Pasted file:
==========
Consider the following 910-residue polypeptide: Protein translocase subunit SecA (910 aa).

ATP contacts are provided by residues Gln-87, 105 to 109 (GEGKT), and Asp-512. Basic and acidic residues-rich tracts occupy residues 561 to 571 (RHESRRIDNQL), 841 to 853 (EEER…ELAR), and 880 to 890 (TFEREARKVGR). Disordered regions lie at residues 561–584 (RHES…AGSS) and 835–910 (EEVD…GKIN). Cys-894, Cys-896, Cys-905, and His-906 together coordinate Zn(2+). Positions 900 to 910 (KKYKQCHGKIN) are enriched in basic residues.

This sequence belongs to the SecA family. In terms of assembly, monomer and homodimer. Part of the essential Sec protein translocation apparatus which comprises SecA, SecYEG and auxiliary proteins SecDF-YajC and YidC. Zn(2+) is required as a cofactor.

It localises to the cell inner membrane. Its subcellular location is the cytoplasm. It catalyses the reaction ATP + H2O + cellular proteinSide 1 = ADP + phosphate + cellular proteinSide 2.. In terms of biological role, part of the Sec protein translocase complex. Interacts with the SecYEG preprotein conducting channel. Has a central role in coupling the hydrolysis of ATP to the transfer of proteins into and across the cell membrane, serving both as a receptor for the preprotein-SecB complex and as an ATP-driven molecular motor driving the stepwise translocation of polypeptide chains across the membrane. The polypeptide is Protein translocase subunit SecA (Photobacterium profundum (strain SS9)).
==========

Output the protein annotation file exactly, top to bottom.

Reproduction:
Consider the following 910-residue polypeptide: Protein translocase subunit SecA (910 aa).

ATP contacts are provided by residues Gln-87, 105 to 109 (GEGKT), and Asp-512. Basic and acidic residues-rich tracts occupy residues 561 to 571 (RHESRRIDNQL), 841 to 853 (EEER…ELAR), and 880 to 890 (TFEREARKVGR). Disordered regions lie at residues 561–584 (RHES…AGSS) and 835–910 (EEVD…GKIN). Cys-894, Cys-896, Cys-905, and His-906 together coordinate Zn(2+). Positions 900 to 910 (KKYKQCHGKIN) are enriched in basic residues.

This sequence belongs to the SecA family. In terms of assembly, monomer and homodimer. Part of the essential Sec protein translocation apparatus which comprises SecA, SecYEG and auxiliary proteins SecDF-YajC and YidC. Zn(2+) is required as a cofactor.

It localises to the cell inner membrane. Its subcellular location is the cytoplasm. It catalyses the reaction ATP + H2O + cellular proteinSide 1 = ADP + phosphate + cellular proteinSide 2.. In terms of biological role, part of the Sec protein translocase complex. Interacts with the SecYEG preprotein conducting channel. Has a central role in coupling the hydrolysis of ATP to the transfer of proteins into and across the cell membrane, serving both as a receptor for the preprotein-SecB complex and as an ATP-driven molecular motor driving the stepwise translocation of polypeptide chains across the membrane. The polypeptide is Protein translocase subunit SecA (Photobacterium profundum (strain SS9)).